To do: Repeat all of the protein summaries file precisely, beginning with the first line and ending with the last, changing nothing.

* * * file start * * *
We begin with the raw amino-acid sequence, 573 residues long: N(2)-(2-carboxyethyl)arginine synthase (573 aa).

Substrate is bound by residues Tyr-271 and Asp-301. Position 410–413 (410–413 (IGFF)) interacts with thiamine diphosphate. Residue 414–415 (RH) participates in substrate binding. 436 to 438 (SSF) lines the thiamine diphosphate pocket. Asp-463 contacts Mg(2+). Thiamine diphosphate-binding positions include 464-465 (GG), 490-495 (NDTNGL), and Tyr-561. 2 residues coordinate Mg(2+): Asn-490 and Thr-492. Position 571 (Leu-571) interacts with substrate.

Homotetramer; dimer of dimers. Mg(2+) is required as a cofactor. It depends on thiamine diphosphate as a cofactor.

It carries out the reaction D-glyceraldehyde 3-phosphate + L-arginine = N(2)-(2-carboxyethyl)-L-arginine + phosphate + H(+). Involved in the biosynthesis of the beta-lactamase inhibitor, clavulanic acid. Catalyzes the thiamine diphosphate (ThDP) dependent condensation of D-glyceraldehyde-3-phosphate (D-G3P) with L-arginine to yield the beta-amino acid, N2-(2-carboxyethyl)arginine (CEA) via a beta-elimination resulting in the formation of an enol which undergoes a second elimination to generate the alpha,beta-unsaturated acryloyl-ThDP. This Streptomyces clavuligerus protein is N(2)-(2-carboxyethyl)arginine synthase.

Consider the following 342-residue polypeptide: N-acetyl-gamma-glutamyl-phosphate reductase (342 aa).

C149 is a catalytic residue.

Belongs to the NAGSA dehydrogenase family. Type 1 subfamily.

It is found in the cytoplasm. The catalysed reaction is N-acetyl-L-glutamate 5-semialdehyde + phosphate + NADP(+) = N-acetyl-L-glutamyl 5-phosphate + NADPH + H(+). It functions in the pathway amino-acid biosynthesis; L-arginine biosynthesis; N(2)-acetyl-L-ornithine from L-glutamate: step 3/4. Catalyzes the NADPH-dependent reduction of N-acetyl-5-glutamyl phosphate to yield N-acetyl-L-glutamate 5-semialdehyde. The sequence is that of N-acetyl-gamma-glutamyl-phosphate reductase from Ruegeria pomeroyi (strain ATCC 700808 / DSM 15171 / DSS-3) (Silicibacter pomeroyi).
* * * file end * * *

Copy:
We begin with the raw amino-acid sequence, 573 residues long: N(2)-(2-carboxyethyl)arginine synthase (573 aa).

Substrate is bound by residues Tyr-271 and Asp-301. Position 410–413 (410–413 (IGFF)) interacts with thiamine diphosphate. Residue 414–415 (RH) participates in substrate binding. 436 to 438 (SSF) lines the thiamine diphosphate pocket. Asp-463 contacts Mg(2+). Thiamine diphosphate-binding positions include 464-465 (GG), 490-495 (NDTNGL), and Tyr-561. 2 residues coordinate Mg(2+): Asn-490 and Thr-492. Position 571 (Leu-571) interacts with substrate.

Homotetramer; dimer of dimers. Mg(2+) is required as a cofactor. It depends on thiamine diphosphate as a cofactor.

It carries out the reaction D-glyceraldehyde 3-phosphate + L-arginine = N(2)-(2-carboxyethyl)-L-arginine + phosphate + H(+). Involved in the biosynthesis of the beta-lactamase inhibitor, clavulanic acid. Catalyzes the thiamine diphosphate (ThDP) dependent condensation of D-glyceraldehyde-3-phosphate (D-G3P) with L-arginine to yield the beta-amino acid, N2-(2-carboxyethyl)arginine (CEA) via a beta-elimination resulting in the formation of an enol which undergoes a second elimination to generate the alpha,beta-unsaturated acryloyl-ThDP. This Streptomyces clavuligerus protein is N(2)-(2-carboxyethyl)arginine synthase.

Consider the following 342-residue polypeptide: N-acetyl-gamma-glutamyl-phosphate reductase (342 aa).

C149 is a catalytic residue.

Belongs to the NAGSA dehydrogenase family. Type 1 subfamily.

It is found in the cytoplasm. The catalysed reaction is N-acetyl-L-glutamate 5-semialdehyde + phosphate + NADP(+) = N-acetyl-L-glutamyl 5-phosphate + NADPH + H(+). It functions in the pathway amino-acid biosynthesis; L-arginine biosynthesis; N(2)-acetyl-L-ornithine from L-glutamate: step 3/4. Catalyzes the NADPH-dependent reduction of N-acetyl-5-glutamyl phosphate to yield N-acetyl-L-glutamate 5-semialdehyde. The sequence is that of N-acetyl-gamma-glutamyl-phosphate reductase from Ruegeria pomeroyi (strain ATCC 700808 / DSM 15171 / DSS-3) (Silicibacter pomeroyi).